Understanding Silent Thyroiditis


The thyroid gland is a small butterfly-shaped gland in the front of the neck. This gland secretes thyroid hormones that control metabolism. Silent thyroiditis is one of the rarer disorders that can affect this gland. It was recognized only in the 1970s prior to which it was treated a Grave’s disease. This type of thyroid disorder can be described as a combination of De Quervain’s thyroiditis and Hashimoto’s thyroiditis.

Understanding Silent Thyroiditis


The exact cause of this disorder is unclear. It is considered to be related to attacks by the immune system on the thyroid gland. The condition can also be triggered by a reaction to certain types of medication such as chemotherapy. For this reason, many health providers screen for thyroid diseases before prescribing medication that is known to trigger this condition.

Risk Factors

Women have a higher risk of contracting silent thyroiditis as compared to men. Having a baby also increases a woman’s risk of this condition. Many of the cases diagnosed with silent thyroiditis have been amongst women following pregnancy. Having a family history of thyroid disorders can also increase a person’s risk of silent thyroiditis.


Early symptoms of this condition result from an overactive thyroid gland or hyperthyroidism. These symptoms can persist for up to 3 months. They are usually very mild and hence, often ignored.

Some of the common symptoms in this phase include:

  1. Fatigue and weakness
  2. Muscle cramps
  3. Frequent bowel movements
  4. Intolerance to heat
  5. Increased appetite
  6. Increased sweating and palpitations
  7. Irregular menstrual periods
  8. Mood changes
  9. Nervousness and restlessness
  10. Unexplained weight loss

As the disease progresses, the symptoms will change to those exhibited by hypothyroidism or an underactive thyroid gland. These symptoms are more pronounced than the earlier symptoms and will last till the disease is cured. 

Some of the common symptoms in this phase include:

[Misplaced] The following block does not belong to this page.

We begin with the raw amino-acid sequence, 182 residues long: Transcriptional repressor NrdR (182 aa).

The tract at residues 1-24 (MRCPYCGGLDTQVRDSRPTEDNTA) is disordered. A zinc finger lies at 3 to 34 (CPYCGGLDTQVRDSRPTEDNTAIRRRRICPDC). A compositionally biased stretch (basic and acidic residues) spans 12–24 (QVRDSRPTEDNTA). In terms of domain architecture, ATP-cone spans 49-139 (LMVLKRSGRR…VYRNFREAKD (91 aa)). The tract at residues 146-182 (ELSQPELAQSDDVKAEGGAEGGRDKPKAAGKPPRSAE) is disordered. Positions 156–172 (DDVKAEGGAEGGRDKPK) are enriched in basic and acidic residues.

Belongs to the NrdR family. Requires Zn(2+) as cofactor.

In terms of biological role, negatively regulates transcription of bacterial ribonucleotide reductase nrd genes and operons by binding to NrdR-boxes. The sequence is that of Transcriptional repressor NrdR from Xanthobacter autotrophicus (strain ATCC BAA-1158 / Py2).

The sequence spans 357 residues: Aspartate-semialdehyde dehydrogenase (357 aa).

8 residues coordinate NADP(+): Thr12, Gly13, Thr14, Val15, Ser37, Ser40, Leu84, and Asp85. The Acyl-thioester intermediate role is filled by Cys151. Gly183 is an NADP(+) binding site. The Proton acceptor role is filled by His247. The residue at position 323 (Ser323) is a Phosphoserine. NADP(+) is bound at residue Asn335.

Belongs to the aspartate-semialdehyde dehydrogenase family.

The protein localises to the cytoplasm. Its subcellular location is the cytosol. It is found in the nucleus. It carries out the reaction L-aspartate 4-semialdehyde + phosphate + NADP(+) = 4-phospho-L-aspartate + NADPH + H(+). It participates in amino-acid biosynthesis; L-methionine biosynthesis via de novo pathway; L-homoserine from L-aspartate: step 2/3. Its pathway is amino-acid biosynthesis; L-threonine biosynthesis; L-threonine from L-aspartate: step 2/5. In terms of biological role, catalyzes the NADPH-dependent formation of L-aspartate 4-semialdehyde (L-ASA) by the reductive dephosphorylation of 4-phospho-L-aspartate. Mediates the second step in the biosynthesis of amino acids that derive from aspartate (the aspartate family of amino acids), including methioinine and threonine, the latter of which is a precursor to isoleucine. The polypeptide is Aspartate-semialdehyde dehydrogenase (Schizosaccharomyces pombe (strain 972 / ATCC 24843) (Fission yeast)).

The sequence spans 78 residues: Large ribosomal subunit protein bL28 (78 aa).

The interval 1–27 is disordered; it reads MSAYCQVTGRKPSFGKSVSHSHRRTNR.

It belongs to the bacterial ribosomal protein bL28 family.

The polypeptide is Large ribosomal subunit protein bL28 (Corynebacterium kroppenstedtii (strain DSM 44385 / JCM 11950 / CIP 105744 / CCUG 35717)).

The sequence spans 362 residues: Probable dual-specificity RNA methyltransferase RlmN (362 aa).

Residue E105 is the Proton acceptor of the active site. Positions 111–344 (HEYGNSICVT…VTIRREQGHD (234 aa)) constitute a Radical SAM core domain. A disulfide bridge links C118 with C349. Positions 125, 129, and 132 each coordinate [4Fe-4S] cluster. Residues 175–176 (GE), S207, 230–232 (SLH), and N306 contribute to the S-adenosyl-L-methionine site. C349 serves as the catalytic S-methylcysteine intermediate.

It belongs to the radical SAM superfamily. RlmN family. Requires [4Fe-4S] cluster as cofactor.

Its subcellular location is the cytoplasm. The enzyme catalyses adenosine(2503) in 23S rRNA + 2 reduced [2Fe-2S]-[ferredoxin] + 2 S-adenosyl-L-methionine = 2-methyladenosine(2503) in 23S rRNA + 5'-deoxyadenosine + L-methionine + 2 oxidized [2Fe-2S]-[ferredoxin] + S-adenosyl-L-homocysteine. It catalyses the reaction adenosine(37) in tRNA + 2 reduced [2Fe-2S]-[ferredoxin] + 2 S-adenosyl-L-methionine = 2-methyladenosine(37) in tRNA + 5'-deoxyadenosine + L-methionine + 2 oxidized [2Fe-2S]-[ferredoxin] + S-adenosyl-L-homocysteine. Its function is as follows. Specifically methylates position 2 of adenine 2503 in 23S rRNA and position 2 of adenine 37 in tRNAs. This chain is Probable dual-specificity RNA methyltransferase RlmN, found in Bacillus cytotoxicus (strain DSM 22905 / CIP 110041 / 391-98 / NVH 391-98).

1. Fatigue
  2. Constipation
  3. Unexpected weight gain
  4. Depression
  5. Low stamina
  6. Dry skin
  7. Inability to concentrate and focus on tasks for a long period of time

Also Read 7 Common Myths About Thyroid Disease


Doctors will take a thorough medical history and conduct a physical examination to diagnose this condition. During the physical examination, they will check for the following:

  1. Shaking hands or tremors
  2. Rapid heart rate
  3. An enlarged thyroid gland that is painful to touch

An ultrasound of the thyroid gland may also be required. In addition to this, certain tests may be required to check thyroid hormone levels. These include:

  1. Radioactive iodine uptake
  2. Erythrocyte sedimentation rate
  3. Thyroid hormones T3 and T4
  4. C-reactive protein
  5. TSH


Treatment of silent thyroiditis depends on the symptoms being showcased. In many cases where the symptoms are mild and resemble Grave’s disease, the condition requires no treatment. 80% of all patients diagnosed with silent thyroiditis recover completely within 3 months without any medication. 

In other cases, medication in the form of beta-blockers may be prescribed. This helps relieve excessive sweating and rapid heart rate. 

Some patients may develop a permanent hypothyroid condition and need to take thyroid hormone supplements. Anti-thyroid medication, radioactive iodine, and surgery are never needed as treatment. Regular check-ups are recommended post-treatment.


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